BEIJING (Reuters) - Local Chinese authorities have not blocked Apple AAPL.O supplier Foxconn 2317.TW from resuming production amid a coronavirus outbreak, they said in a statement on Sunday, denying an earlier report in the Nikkei Business Daily.
The Nikkei, citing four people familiar with the matter, said here on Saturday that public health experts had carried out inspections at Foxconn's factories and told the company that there was a "high risk of coronavirus infection" at the facilities, making them unsuitable for a production restart.
Shenzhen’s Longhua district, where Foxconn’s largest factory is located, said in a statement on its official WeChat account on Sunday that those reports were untrue and that it was still conducting checks, adding that the company would restart production once inspections were completed.
It said it had received proposals from three Foxconn subsidiaries on Feb. 6 detailing how the Taipei-headquartered firm, which makes smartphones for Apple and other brands, planned to put in place epidemic prevention and control measures.
The thousands of workers that work in Foxconn’s factories will need to wear masks, undergo temperature checks, and adhere to a dining system considered safe, it said in the statement.
“We will announce to the public the company’s production resumption situation in a timely manner,” it added.
A source familiar with the matter told Reuters that tens of thousands of workers had already returned from an extended new year holiday and were waiting to start work on Feb. 10, even though plants in Zhengzhou, Shenzhen and Kunshan had not received the go ahead to resume production.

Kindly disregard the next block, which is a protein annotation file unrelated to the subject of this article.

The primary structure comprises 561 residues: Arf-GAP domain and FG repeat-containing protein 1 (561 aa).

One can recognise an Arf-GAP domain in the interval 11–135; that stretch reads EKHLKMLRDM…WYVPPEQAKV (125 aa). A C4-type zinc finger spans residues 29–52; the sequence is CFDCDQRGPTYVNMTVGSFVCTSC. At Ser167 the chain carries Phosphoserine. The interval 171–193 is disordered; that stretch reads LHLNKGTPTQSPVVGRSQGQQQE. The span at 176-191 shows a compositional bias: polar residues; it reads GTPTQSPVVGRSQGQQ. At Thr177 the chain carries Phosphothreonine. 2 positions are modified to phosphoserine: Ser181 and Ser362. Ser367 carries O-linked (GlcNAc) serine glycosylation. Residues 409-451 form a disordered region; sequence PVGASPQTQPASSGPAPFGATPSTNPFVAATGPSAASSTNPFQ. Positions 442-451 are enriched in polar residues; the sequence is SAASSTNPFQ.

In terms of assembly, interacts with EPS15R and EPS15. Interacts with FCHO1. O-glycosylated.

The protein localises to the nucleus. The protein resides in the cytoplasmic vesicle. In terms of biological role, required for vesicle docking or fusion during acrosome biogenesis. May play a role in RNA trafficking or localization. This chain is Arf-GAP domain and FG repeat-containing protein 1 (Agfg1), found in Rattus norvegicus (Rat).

Foxconn on Saturday said in an e-mailed statement to Reuters that operation schedules for its facilities in China would follow the recommendations of local governments, but declined to comment on specific production facilities.
“We have not received any requests from our customers on the need to resume production earlier (than the local governments’ recommendations),” it said.
The Chinese economy will sputter toward normal on Monday after the coronavirus outbreak forced authorities in much of the country to extend the week-long Lunar New Year holiday by 10 days amid mounting alarm over an epidemic that by Sunday had killed over 800 people.
Foxconn could see a “big” production impact and shipments to customers including Apple face disruption if the Chinese factory halt extends into a second week, a person with direct knowledge of the matter told Reuters earlier this week.
Reporting by Beijing Newsroom; Editing by Pravin Char, Kirsten Donovan
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